Those comebacks had masked a lot of underlying anger and frustration over what felt like a disappointing season, even if when the World Cup break came Spurs were fourth and still in the Champions League. For long stretches of most matches, they haven’t been playing cohesive football, let alone engaging and fluid.

While a hectic schedule and truncated campaign (plus some unfortunate injuries, notably Kulusevski and Richarlison, as well as dismal form from Son) are reasonable excuses for a lack of consistency, there’s a right focus on how Conte, whose achievements during his career management correctly place him in the top bracket of European managers, he is setting up his team. Why can’t you crack this particular code? And where are he and the Spurs wrong?

One thing he hasn’t tried yet – and given the way he’s built title-winning teams at Inter Milan and Chelsea in recent years, it’s hardly surprising – is a different formation. There have been three in the back each time.

There are weaknesses in the team and squad that have become quite apparent during Conte’s 13 months in charge, especially in the wing where, despite the addition of the experienced Ivan Perisic in the summer (he has four assists in the league and is a prolific player). en route to goal via his set pieces) there is a distinct lack of offensive end product in the open play of the four (Perisic, Ryan Sessegnon, Matt Doherty and Emerson Royal) at his disposal. Djed Spence, the one with the sporadic presentations in the 88th minute, still does not count.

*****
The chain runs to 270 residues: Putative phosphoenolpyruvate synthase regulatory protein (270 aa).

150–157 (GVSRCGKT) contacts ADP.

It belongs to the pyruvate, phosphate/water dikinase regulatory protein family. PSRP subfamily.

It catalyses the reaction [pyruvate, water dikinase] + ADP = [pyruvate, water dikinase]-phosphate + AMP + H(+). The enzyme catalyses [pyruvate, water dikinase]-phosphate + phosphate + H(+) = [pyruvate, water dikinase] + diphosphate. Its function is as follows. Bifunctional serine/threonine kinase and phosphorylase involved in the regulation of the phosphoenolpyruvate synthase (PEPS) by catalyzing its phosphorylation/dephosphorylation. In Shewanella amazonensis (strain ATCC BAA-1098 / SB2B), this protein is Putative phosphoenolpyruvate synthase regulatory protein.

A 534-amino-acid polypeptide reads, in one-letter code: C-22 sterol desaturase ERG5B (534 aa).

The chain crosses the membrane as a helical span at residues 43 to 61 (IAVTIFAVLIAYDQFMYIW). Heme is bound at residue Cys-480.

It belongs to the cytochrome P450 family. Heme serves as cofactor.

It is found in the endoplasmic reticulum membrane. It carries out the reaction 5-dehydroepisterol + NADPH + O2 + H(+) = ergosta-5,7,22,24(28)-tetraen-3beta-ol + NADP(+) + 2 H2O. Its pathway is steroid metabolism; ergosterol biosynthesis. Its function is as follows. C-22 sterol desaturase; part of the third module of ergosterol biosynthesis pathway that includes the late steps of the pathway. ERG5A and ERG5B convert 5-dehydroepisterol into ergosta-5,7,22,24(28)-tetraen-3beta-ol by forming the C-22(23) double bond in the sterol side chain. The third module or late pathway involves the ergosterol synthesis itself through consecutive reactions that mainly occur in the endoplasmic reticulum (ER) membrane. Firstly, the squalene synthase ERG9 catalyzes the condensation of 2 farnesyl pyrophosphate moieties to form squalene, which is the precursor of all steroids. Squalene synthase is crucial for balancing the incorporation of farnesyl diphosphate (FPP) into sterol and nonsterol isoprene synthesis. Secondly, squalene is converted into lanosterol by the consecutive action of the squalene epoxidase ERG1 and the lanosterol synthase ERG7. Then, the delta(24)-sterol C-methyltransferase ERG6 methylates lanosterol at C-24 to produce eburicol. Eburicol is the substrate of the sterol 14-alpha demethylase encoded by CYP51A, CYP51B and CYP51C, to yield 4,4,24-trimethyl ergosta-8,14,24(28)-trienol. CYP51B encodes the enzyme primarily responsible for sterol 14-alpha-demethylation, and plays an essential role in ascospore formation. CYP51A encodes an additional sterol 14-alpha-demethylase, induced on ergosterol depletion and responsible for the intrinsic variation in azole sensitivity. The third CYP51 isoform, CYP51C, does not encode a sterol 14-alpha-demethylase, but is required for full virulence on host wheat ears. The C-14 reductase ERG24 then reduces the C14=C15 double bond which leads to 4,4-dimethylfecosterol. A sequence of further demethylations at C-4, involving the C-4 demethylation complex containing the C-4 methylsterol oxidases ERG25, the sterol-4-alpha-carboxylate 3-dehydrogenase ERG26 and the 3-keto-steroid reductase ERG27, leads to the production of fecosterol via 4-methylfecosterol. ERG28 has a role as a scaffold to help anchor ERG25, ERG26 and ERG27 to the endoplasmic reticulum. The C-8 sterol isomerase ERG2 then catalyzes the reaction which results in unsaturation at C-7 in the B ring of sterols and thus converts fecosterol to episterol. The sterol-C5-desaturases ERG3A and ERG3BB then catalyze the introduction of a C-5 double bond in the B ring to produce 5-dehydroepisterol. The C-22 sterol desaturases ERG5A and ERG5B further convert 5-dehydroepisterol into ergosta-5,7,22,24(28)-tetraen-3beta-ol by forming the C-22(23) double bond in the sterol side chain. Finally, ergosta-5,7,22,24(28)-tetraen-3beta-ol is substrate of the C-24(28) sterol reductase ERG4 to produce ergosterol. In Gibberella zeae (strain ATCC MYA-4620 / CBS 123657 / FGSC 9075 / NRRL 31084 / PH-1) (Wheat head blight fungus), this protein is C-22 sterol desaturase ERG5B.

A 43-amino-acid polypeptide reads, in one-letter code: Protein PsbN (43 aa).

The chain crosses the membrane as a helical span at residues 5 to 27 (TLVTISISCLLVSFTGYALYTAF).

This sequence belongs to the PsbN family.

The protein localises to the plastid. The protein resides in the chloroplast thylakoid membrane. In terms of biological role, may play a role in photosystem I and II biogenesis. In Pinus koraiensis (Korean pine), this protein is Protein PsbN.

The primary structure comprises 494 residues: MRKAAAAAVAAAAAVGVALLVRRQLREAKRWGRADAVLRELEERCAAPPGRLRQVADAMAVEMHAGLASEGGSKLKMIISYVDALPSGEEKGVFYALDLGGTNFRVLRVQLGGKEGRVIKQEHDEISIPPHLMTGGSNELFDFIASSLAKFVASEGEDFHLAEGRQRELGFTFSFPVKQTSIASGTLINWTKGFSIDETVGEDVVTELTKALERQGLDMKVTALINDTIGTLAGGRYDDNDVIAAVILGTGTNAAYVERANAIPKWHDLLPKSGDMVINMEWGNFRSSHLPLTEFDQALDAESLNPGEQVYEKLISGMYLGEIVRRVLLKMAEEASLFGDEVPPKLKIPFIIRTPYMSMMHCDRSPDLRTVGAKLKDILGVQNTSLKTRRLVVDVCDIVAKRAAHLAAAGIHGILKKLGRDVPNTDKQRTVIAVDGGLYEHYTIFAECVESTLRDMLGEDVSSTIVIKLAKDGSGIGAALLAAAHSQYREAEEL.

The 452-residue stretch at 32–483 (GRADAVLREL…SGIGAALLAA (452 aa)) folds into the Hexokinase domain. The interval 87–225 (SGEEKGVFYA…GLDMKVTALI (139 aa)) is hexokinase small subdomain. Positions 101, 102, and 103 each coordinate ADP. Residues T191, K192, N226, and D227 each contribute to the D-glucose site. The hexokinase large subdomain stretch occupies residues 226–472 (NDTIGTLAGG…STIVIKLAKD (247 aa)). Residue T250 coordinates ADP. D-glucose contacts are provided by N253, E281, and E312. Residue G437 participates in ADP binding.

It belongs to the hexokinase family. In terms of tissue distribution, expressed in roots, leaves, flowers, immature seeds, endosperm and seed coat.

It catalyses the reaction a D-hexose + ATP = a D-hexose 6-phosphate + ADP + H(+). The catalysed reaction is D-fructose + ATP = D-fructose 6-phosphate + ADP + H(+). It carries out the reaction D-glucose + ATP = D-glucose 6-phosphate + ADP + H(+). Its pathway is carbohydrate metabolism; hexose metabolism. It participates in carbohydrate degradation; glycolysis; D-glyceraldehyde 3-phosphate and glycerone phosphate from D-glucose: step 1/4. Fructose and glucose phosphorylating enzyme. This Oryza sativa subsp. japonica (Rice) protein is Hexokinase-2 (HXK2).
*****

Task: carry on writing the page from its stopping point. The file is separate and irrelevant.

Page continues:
Spurs are also likely to be lacking at least one dominant center midfielder, one creative midfielder and one other striker. Kulusevski (five assists) is by far their most creative and unpredictable player in open play, but without him (as against Villa) Spurs look uncreative and unpredictable, despite Kane’s heroic attempts to be all for all men in preparation. and score goals.

As this graph shows, Tottenham’s recent results reflect an increasing trend in terms of their numbers of expected goals (xGs), with the number of xGs scored decreasing and the number of xGs conceded increasing.

So why can’t Conte currently get his team to put on a 90-minute performance?

Looking at the data, there are some clear discrepancies between how games start and how they end. A lot of it has to do with the state of the game, but there are certainly some facets of his game that can be improved in the early stages of games.